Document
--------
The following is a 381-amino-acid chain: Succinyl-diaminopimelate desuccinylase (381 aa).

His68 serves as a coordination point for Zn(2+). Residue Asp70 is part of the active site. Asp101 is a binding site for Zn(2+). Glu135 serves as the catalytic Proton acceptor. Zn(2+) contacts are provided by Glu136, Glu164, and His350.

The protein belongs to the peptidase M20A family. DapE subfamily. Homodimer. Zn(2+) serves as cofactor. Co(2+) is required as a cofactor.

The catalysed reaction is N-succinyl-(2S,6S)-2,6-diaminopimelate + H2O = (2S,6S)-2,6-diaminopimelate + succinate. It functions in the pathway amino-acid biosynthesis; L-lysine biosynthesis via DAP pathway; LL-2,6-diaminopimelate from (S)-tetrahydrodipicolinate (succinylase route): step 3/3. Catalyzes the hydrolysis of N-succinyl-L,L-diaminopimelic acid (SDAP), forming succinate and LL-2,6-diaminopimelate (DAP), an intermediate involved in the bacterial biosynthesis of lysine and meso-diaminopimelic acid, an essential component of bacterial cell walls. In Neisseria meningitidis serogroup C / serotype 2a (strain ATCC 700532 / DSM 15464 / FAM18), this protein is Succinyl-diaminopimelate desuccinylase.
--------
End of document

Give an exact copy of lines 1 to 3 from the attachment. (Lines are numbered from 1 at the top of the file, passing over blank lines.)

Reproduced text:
The following is a 381-amino-acid chain: Succinyl-diaminopimelate desuccinylase (381 aa).

His68 serves as a coordination point for Zn(2+). Residue Asp70 is part of the active site. Asp101 is a binding site for Zn(2+). Glu135 serves as the catalytic Proton acceptor. Zn(2+) contacts are provided by Glu136, Glu164, and His350.

The protein belongs to the peptidase M20A family. DapE subfamily. Homodimer. Zn(2+) serves as cofactor. Co(2+) is required as a cofactor.